Visas for entertainers have filtered into mainstream press in the past few weeks. First there was news of performers at WOMAD music festival facing problems with the visa application process (https://www.nme.com/news/musicians-refusing-to-perform-in-uk-due-to-humiliating-post-brexit-vote-visa-process-and-right-wing-politicians-says-womad-festival-organiser-2360263). Next it was the Edinburgh Literature Festival that saw a number of its booked acts refused permission to travel to take part (https://www.theguardian.com/books/2018/aug/08/visas-refused-for-a-dozen-authors-invited-to-book-festival). When Celebrity Big Brother started last week, the biggest headline was that performer Stormy Daniels did not participate as planned, something she claims was due to the threat from TV executives that she would be ‘deported’ from the UK if she didn’t do what they asked (https://www.bbc.co.uk/news/entertainment-arts-45247997).
As we continue to race towards Brexit in March 2019, the government has repeatedly stressed that the UK remains ‘open for business’. But for creative performers, is that really true? This week we take a look at the discord between the UK’s reputation as a home of culture, and the way our visa system stifles artistic endeavours.
Entertainers would usually travel to the UK in one of two ways: as visitors in a specific class, or under sponsorship from a licensed employer. The standard rules for UK visitors prohibit payment for services however, meaning that for an entertainer to be paid for what they do, they must rely on an exception to usual arrangements:
- Permitted paid engagements are allowed for professional artists, entertainers, musicians or sports persons, where those people will carry out an activity directly relating to their profession. However, this only applies if the individual has been invited to the UK by a creative or sports organisation, agent or broadcaster who is based here.
- There are also a number of permit free festivals listed in the Immigration Rules, allowing performers to appear for a fee while still having status as visitors. Interestingly, this includes the likes of WOMAD, whose performers have been struggling to secure the visa permission that they require.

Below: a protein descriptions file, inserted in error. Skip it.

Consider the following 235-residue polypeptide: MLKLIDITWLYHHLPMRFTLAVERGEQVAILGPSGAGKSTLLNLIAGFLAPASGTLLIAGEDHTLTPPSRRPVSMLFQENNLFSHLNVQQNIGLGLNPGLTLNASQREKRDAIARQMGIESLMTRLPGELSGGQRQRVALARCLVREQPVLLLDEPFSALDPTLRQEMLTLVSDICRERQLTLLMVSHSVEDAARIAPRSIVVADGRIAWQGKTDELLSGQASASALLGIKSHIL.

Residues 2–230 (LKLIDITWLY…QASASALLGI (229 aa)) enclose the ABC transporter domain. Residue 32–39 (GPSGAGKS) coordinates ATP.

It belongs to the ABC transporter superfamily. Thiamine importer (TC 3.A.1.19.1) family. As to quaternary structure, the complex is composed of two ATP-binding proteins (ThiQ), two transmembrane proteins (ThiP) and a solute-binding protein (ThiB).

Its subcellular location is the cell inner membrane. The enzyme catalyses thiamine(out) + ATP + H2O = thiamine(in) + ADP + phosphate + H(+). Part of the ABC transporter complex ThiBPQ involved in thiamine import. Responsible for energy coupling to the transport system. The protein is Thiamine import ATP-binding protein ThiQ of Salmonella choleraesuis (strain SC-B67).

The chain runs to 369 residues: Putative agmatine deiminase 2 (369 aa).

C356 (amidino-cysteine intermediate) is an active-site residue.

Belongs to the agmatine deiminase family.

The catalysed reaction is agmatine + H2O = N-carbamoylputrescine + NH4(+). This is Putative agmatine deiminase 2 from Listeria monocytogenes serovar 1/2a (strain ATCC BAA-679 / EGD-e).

Beyond this (and a less popular option), temporary employment visa routes have a specific creative and sporting sub-category, in a more formal sponsorship arrangement. This route is useful where the visa applicant needs to be in the UK longer, with a 12-month initial visa on offer instead of the maximum 6-month trip that visitors are allowed.
So far, so straightforward, so where does it all go wrong? At the heart of the issue are entry clearance officers (ECOs), employees of UK Visas and Immigration working in visa posts abroad or from inside the UK. These individuals review visa applications and decide whether they should succeed or fail, and the number of applications refused is on the increase.
Entertainer visitors to the UK may benefit from special arrangements relating to payment, but crucially they remain subject to other standard requirements. This includes the need to satisfy the ECO that they are a genuine visitor with an intention to leave the UK at the end of their trip. Here at Latitude, our experience is that the standard of assessment of this requirement is poor, often with spurious reasoning relied upon. Failure to provide a long history of previous income, failure to show guaranteed employment upon return, or the simple presence of family members/friends in the UK, are all cited as sufficient reason for a visitor to be refused entry.
This approach by ECOs demonstrates both an arrogance in assuming the intention to illegally overstay, as well as the extreme difficulty to fulfil what are largely subjective criteria. The hostility towards visitors and other short-term migrants then continues upon arrival here, with many facing questioning at the border. The effect of all this is that visitors are dissuaded from applying (like those booked for WOMAD), are refused when they do apply (such as those who should have appeared in Edinburgh), or they encounter such a hostile environment upon arrival in the UK that the threat of imminent removal feels real (nobody can fault Ms Daniels for not wanting to take risks with her immigration status).
Despite the attempts to accommodate culture and performing arts in the Immigration Rules, clearly their application does not convey the ‘open for business’ message. When our music, our literature, our television and more are affected, the question is whether our immigration system is protecting society, or failing it.
If you would like to discuss UK visit visas or sponsorship, contact one of our experts now on 0161 234 6800 (Manchester and London) or 0151 305 9600 (Liverpool), or e-mail us at firstname.lastname@example.org.